Wednesday, 6 May 2015

Unfriended ... Net killings

THE originality of Unfriended is that everything takes place in a Skype chat room played out on a The Blair Witch Project brought on the age of left-behind video footage, Unfriended may herald a new age of communication in films.
computer screen. Just like how
   Unfriended is also a horror film, so you see a lot of shouting, screaming, creaking doors, lights going on and off, and blood splatters.

   And instead of being turned off by the film's novelty, I was on the edge of my seat when Russian director Levan Gabriadze cranked up the tension in a deadly game of seeking the truth.
    Everyone has a secret, the film says, and it's up to an evil spirit to get six white teens to spill the beans on themselves and their friends. How far will you go to keep your secrets, the film asks, and are you aware of the consequences of your actions in the Internet age?
   Blaire (Shelley Henning) is on Skype with high school sweetheart Mitch (Moses Storm) and tells him that she will let him pop her cherry on prom night.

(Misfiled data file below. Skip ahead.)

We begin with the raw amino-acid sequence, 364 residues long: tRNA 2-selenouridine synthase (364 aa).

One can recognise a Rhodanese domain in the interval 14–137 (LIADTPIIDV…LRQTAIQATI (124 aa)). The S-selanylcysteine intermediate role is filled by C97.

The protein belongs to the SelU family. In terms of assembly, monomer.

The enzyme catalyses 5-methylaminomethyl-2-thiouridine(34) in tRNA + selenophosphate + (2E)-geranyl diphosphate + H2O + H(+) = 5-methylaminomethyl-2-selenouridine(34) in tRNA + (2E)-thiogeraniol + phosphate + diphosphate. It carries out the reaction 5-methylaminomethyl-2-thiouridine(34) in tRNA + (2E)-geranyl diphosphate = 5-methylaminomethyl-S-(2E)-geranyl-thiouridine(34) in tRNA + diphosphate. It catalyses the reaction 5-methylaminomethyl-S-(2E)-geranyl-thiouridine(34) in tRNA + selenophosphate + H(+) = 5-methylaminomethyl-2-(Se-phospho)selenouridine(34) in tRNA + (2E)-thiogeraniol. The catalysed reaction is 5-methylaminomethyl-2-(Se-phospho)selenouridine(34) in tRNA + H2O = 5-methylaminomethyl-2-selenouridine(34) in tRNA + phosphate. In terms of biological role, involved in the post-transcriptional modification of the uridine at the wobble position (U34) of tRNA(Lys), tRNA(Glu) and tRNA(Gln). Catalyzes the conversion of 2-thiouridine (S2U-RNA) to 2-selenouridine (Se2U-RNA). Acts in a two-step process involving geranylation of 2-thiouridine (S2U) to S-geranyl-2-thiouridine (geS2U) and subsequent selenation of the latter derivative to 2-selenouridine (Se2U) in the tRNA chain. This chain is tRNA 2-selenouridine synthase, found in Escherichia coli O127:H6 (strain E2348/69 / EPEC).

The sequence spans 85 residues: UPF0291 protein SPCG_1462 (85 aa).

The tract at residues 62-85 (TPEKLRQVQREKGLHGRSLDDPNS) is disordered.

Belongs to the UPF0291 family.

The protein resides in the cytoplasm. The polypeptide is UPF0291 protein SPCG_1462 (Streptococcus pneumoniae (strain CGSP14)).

Suddenly, ruggedly handsome but gun-brandishing Adam (Will Peltz), blondie Jess (Renee Olstead) and fat computer nerd Ken (Jacob Wysocki) pop into the conversation. Later, Val (Courtney Halverson) is asked to join in.
    It's the first-year death anniversary of schoolmate Laura Barns (Heather Sossaman), who had committed suicide. Someone had posted a video clip of her in a drunken stupor and covered in her own faeces, which led to her shooting herself, also caught on video.
   An intruder using Laura's account drops into their chat, and whose presence provokes anger and consternation among the others. They can't get rid of this person, who poses tantalising questions about Lara.
    This person orders them to reveal their darkest and innermost secrets under the threat of death, which leads to the friends turning on each other to save their own skin.
   Two things are going on here. Firstly, who is this damn annoying intruder, and secondly, where is this line of questioning going?
   Considering that there are sometimes five or six boxes on the screen, the film does a good job of keeping us engrossed in the narrative. The pursuit of truth has never been more frightening.

 3 out of 5 stars
    
 
 
 
 
 
 
 
   
 
 
 
 
 

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